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Thread: N/F Encounter

  1. #1
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    Default N/F Encounter

    Gents

    Have you any details on an N/F enounter on 27/28th June, target Bremen.

    Sergeant Falconer was attacked and R9333 HA-F extensively damaged by a night fighter, the instrument panel, turret controls and airframe all were hit, the bomb load was jettisoned at 01.30hrs 3 miles S.E of Makkam. The damage was so bad that the Stirling did not return to service until January 1943.

    Any ideas. ?

    Regards

    Steve
    No.218 (Gold Coast) Squadron Association Historian
    No.623 squadron Research

    ~~IN TIME ~~

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    Default

    Hi Steve, i can't help identify the fighter, but i presume you have seen Falconer's DFM citation which states the attacking aircraft to be a JU88 and ME110:

    “Temporary Sgt S G Falconer was Captain of a Stirling aircraft which set out to raid Bremen on the night of 27/28th June 1942. About two miles over the Dutch coast, in the light of a full moon, the aircraft was attacked by a JU88, which climbed suddenly from about 3000 feet below on the port bow, passed underneath hand then came in on the port quarter. At the same time Sgt Falconer saw a second JU88 coming in from the starboard bow and, immediately afterwards, the rear gunner reported an ME110 approaching from dead astern. The ME110 and the rear gunner opened fire simultaneously at about 350 yards, the Stirling’s rear turret being rendered useless at once. The mid upper gunner took over fire control but a burst from the Messerschmitt, which was now coming in from the starboard and above, put that turret out of action. In the mean time the first JU88 had shot away the British bombers rear turret pipe lines and the second JU88 had been pumping her with tracer. The first JU88 attacked from dead ahead and, although the front gunner returned fire, his turret was rendered unserviceable after the first burst. During the whole of the combat, Sgt Falconer had been taking violent evasive action. Just when it seemed like he had shaken off his three attackers, a single engined unidentified enemy fighter appeared and raked the Stirling from nose to tail. The complete battle lasted for nearly 20 minutes and was fought from 15 000 feet down to sea level (the Stirling’s trailing aerial was actually whipped off over the Zuider Zee). With two of his crew wounded, his front mid upper turrets useless, his astrodome, blind flying panel and oxygen system shot away, flying controls and control stick damaged, brake system, intercom and TR9 out of action, Sgt Falconer set course for home and weaved his way through strong concentrations of light flak over the Dutch coast. Sgt Falconer showed daring and adroitness of a very high order. His cool courage and command of the situation were remarkable. His expert and stout hearted captaincy undoubtedly saved the lives of his crew. He has now taken part in 20 operational sorties embracing 101 operational hours. His loyalty, fearlessness and sense of duty are outstanding. He is very strongly recommended for the immediate award of the DFM.”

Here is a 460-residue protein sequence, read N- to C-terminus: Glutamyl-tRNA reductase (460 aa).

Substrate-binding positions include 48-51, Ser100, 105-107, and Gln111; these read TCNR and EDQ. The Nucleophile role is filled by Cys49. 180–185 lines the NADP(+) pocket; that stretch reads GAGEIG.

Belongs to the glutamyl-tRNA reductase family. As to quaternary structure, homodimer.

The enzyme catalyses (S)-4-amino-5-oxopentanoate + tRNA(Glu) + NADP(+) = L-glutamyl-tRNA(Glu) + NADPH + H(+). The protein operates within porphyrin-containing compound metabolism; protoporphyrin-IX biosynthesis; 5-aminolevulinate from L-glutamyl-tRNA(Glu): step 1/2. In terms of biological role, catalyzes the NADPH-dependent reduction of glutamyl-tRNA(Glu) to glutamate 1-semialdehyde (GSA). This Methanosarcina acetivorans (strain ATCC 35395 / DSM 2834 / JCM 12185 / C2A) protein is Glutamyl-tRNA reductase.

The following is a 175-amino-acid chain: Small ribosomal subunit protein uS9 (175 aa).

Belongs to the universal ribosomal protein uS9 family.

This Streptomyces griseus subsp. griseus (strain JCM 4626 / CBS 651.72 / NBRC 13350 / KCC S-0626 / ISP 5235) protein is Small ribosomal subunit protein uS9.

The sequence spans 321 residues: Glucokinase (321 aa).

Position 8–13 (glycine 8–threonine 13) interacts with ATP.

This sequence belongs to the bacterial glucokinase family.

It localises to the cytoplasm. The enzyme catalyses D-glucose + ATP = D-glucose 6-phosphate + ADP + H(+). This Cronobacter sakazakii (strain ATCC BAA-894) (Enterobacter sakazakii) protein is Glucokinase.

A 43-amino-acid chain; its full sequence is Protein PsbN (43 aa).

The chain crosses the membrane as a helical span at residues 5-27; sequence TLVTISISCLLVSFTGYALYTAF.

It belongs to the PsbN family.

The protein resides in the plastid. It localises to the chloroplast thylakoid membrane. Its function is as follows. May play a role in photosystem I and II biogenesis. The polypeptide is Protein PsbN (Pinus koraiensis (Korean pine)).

Cheers, Tom

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    Default

    Hi Tom,

    Thanks for that, yes I was aware of the citation. I was hoping that there was a way of identifying the night fighter pilots & units.

    Thank you anyway and Happy New year.

    Steve
    No.218 (Gold Coast) Squadron Association Historian
    No.623 squadron Research

    ~~IN TIME ~~

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    Default DFC Citations Required

    Gentlemen,

    Can anyone help with the DFC citations for

    P/O W.G.J Woodmason 46823 RAF LG 13.02.1942
    F/Lt T.A Stanley 113849 RAF LG 26.06.1942

    I have checked Carters DFC volumns.

    Kind regards

    Steve
    No.218 (Gold Coast) Squadron Association Historian
    No.623 squadron Research

    ~~IN TIME ~~

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    Default Seeking family information

    I am seeking any information regarding p/o WGJ Woodmason who flew with 218 squadron. Records show he was lost coming back from Gander April 1942, these list him as Ferry Command. I would particularly like to know the whereabouts of his dfc or what training course he was doing in Canada. His widow is very frail now and we are currently trying to assemble a record so that his memory is not lost.

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